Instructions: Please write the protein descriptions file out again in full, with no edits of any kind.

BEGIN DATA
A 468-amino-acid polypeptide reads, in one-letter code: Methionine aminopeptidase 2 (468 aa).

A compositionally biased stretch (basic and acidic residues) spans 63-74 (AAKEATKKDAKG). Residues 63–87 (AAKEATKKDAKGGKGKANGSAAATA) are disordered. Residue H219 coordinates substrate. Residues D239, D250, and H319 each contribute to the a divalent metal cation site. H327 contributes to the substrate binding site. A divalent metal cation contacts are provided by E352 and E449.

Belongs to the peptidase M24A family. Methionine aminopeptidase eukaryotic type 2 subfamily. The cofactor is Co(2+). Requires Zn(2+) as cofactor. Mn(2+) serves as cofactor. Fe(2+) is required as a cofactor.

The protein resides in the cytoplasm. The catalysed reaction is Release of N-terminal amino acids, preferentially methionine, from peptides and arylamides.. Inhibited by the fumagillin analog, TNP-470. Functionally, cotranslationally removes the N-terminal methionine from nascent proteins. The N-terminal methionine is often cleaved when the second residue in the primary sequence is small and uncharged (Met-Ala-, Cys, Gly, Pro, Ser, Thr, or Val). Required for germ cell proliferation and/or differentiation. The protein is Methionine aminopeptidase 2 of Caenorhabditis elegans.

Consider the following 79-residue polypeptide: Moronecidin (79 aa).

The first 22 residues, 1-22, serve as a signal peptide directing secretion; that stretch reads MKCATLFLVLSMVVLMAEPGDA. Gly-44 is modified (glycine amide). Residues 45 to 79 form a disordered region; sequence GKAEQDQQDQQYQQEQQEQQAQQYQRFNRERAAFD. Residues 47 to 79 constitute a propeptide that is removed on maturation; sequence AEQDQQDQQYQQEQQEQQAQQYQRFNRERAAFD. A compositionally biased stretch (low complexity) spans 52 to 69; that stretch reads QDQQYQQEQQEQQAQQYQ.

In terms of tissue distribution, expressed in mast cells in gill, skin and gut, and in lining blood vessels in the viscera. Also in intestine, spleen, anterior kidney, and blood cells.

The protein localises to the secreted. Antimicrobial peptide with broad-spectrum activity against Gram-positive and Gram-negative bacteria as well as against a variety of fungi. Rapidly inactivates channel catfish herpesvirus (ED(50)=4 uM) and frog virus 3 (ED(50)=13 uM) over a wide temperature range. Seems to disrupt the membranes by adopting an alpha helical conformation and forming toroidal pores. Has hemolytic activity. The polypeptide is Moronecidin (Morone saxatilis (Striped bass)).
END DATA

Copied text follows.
A 468-amino-acid polypeptide reads, in one-letter code: Methionine aminopeptidase 2 (468 aa).

A compositionally biased stretch (basic and acidic residues) spans 63-74 (AAKEATKKDAKG). Residues 63–87 (AAKEATKKDAKGGKGKANGSAAATA) are disordered. Residue H219 coordinates substrate. Residues D239, D250, and H319 each contribute to the a divalent metal cation site. H327 contributes to the substrate binding site. A divalent metal cation contacts are provided by E352 and E449.

Belongs to the peptidase M24A family. Methionine aminopeptidase eukaryotic type 2 subfamily. The cofactor is Co(2+). Requires Zn(2+) as cofactor. Mn(2+) serves as cofactor. Fe(2+) is required as a cofactor.

The protein resides in the cytoplasm. The catalysed reaction is Release of N-terminal amino acids, preferentially methionine, from peptides and arylamides.. Inhibited by the fumagillin analog, TNP-470. Functionally, cotranslationally removes the N-terminal methionine from nascent proteins. The N-terminal methionine is often cleaved when the second residue in the primary sequence is small and uncharged (Met-Ala-, Cys, Gly, Pro, Ser, Thr, or Val). Required for germ cell proliferation and/or differentiation. The protein is Methionine aminopeptidase 2 of Caenorhabditis elegans.

Consider the following 79-residue polypeptide: Moronecidin (79 aa).

The first 22 residues, 1-22, serve as a signal peptide directing secretion; that stretch reads MKCATLFLVLSMVVLMAEPGDA. Gly-44 is modified (glycine amide). Residues 45 to 79 form a disordered region; sequence GKAEQDQQDQQYQQEQQEQQAQQYQRFNRERAAFD. Residues 47 to 79 constitute a propeptide that is removed on maturation; sequence AEQDQQDQQYQQEQQEQQAQQYQRFNRERAAFD. A compositionally biased stretch (low complexity) spans 52 to 69; that stretch reads QDQQYQQEQQEQQAQQYQ.

In terms of tissue distribution, expressed in mast cells in gill, skin and gut, and in lining blood vessels in the viscera. Also in intestine, spleen, anterior kidney, and blood cells.

The protein localises to the secreted. Antimicrobial peptide with broad-spectrum activity against Gram-positive and Gram-negative bacteria as well as against a variety of fungi. Rapidly inactivates channel catfish herpesvirus (ED(50)=4 uM) and frog virus 3 (ED(50)=13 uM) over a wide temperature range. Seems to disrupt the membranes by adopting an alpha helical conformation and forming toroidal pores. Has hemolytic activity. The polypeptide is Moronecidin (Morone saxatilis (Striped bass)).